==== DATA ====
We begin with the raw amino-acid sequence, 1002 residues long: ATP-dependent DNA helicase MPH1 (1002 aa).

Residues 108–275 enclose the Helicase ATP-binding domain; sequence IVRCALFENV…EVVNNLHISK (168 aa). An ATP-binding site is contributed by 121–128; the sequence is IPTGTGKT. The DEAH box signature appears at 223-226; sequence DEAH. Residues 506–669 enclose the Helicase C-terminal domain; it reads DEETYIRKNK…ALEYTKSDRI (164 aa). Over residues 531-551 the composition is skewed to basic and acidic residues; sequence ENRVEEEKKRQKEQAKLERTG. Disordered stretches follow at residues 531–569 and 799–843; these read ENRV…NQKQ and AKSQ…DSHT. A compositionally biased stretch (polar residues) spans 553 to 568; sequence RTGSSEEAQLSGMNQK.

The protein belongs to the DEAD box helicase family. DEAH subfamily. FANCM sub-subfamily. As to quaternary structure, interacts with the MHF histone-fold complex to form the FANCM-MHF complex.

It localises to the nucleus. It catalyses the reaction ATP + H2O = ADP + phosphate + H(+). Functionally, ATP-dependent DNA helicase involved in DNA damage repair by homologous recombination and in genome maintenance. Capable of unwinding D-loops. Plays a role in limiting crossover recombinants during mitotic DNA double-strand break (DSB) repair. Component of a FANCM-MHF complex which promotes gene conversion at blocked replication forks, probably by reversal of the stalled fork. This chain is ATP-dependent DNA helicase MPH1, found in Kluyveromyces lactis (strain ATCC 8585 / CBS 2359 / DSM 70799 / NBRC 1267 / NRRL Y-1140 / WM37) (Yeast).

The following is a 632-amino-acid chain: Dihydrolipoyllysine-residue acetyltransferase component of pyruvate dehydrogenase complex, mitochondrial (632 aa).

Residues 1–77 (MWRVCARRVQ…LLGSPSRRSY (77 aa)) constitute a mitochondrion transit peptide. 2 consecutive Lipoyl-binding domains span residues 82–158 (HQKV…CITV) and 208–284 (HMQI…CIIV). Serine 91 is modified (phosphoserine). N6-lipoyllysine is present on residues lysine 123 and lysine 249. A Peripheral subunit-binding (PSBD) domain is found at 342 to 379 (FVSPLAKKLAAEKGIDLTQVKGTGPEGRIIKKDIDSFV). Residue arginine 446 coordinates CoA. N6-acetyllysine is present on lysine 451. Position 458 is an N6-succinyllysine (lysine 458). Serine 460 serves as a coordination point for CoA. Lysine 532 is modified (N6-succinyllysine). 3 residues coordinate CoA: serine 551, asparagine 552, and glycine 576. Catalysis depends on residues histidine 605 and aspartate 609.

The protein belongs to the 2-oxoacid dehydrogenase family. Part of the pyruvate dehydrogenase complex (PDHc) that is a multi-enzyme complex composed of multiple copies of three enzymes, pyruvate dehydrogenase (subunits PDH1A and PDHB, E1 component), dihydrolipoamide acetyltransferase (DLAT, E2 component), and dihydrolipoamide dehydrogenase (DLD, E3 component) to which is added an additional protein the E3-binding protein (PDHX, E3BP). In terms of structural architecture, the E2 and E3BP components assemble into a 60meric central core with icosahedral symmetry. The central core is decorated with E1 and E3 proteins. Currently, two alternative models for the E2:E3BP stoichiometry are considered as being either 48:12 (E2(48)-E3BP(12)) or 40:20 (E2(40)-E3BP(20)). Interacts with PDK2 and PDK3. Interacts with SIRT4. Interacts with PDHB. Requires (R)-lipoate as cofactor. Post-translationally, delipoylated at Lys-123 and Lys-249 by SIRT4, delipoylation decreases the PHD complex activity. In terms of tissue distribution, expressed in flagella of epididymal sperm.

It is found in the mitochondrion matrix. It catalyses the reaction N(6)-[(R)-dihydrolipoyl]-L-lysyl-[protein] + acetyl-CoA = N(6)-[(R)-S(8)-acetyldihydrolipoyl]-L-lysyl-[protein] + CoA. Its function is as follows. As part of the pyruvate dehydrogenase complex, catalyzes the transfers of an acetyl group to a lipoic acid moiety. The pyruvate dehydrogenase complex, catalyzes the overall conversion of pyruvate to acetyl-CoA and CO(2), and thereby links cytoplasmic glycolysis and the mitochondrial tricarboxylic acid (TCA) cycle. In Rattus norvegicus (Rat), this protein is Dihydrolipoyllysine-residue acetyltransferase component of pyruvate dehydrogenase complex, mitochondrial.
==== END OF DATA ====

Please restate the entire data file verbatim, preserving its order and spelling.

We begin with the raw amino-acid sequence, 1002 residues long: ATP-dependent DNA helicase MPH1 (1002 aa).

Residues 108–275 enclose the Helicase ATP-binding domain; sequence IVRCALFENV…EVVNNLHISK (168 aa). An ATP-binding site is contributed by 121–128; the sequence is IPTGTGKT. The DEAH box signature appears at 223-226; sequence DEAH. Residues 506–669 enclose the Helicase C-terminal domain; it reads DEETYIRKNK…ALEYTKSDRI (164 aa). Over residues 531-551 the composition is skewed to basic and acidic residues; sequence ENRVEEEKKRQKEQAKLERTG. Disordered stretches follow at residues 531–569 and 799–843; these read ENRV…NQKQ and AKSQ…DSHT. A compositionally biased stretch (polar residues) spans 553 to 568; sequence RTGSSEEAQLSGMNQK.

The protein belongs to the DEAD box helicase family. DEAH subfamily. FANCM sub-subfamily. As to quaternary structure, interacts with the MHF histone-fold complex to form the FANCM-MHF complex.

It localises to the nucleus. It catalyses the reaction ATP + H2O = ADP + phosphate + H(+). Functionally, ATP-dependent DNA helicase involved in DNA damage repair by homologous recombination and in genome maintenance. Capable of unwinding D-loops. Plays a role in limiting crossover recombinants during mitotic DNA double-strand break (DSB) repair. Component of a FANCM-MHF complex which promotes gene conversion at blocked replication forks, probably by reversal of the stalled fork. This chain is ATP-dependent DNA helicase MPH1, found in Kluyveromyces lactis (strain ATCC 8585 / CBS 2359 / DSM 70799 / NBRC 1267 / NRRL Y-1140 / WM37) (Yeast).

The following is a 632-amino-acid chain: Dihydrolipoyllysine-residue acetyltransferase component of pyruvate dehydrogenase complex, mitochondrial (632 aa).

Residues 1–77 (MWRVCARRVQ…LLGSPSRRSY (77 aa)) constitute a mitochondrion transit peptide. 2 consecutive Lipoyl-binding domains span residues 82–158 (HQKV…CITV) and 208–284 (HMQI…CIIV). Serine 91 is modified (phosphoserine). N6-lipoyllysine is present on residues lysine 123 and lysine 249. A Peripheral subunit-binding (PSBD) domain is found at 342 to 379 (FVSPLAKKLAAEKGIDLTQVKGTGPEGRIIKKDIDSFV). Residue arginine 446 coordinates CoA. N6-acetyllysine is present on lysine 451. Position 458 is an N6-succinyllysine (lysine 458). Serine 460 serves as a coordination point for CoA. Lysine 532 is modified (N6-succinyllysine). 3 residues coordinate CoA: serine 551, asparagine 552, and glycine 576. Catalysis depends on residues histidine 605 and aspartate 609.

The protein belongs to the 2-oxoacid dehydrogenase family. Part of the pyruvate dehydrogenase complex (PDHc) that is a multi-enzyme complex composed of multiple copies of three enzymes, pyruvate dehydrogenase (subunits PDH1A and PDHB, E1 component), dihydrolipoamide acetyltransferase (DLAT, E2 component), and dihydrolipoamide dehydrogenase (DLD, E3 component) to which is added an additional protein the E3-binding protein (PDHX, E3BP). In terms of structural architecture, the E2 and E3BP components assemble into a 60meric central core with icosahedral symmetry. The central core is decorated with E1 and E3 proteins. Currently, two alternative models for the E2:E3BP stoichiometry are considered as being either 48:12 (E2(48)-E3BP(12)) or 40:20 (E2(40)-E3BP(20)). Interacts with PDK2 and PDK3. Interacts with SIRT4. Interacts with PDHB. Requires (R)-lipoate as cofactor. Post-translationally, delipoylated at Lys-123 and Lys-249 by SIRT4, delipoylation decreases the PHD complex activity. In terms of tissue distribution, expressed in flagella of epididymal sperm.

It is found in the mitochondrion matrix. It catalyses the reaction N(6)-[(R)-dihydrolipoyl]-L-lysyl-[protein] + acetyl-CoA = N(6)-[(R)-S(8)-acetyldihydrolipoyl]-L-lysyl-[protein] + CoA. Its function is as follows. As part of the pyruvate dehydrogenase complex, catalyzes the transfers of an acetyl group to a lipoic acid moiety. The pyruvate dehydrogenase complex, catalyzes the overall conversion of pyruvate to acetyl-CoA and CO(2), and thereby links cytoplasmic glycolysis and the mitochondrial tricarboxylic acid (TCA) cycle. In Rattus norvegicus (Rat), this protein is Dihydrolipoyllysine-residue acetyltransferase component of pyruvate dehydrogenase complex, mitochondrial.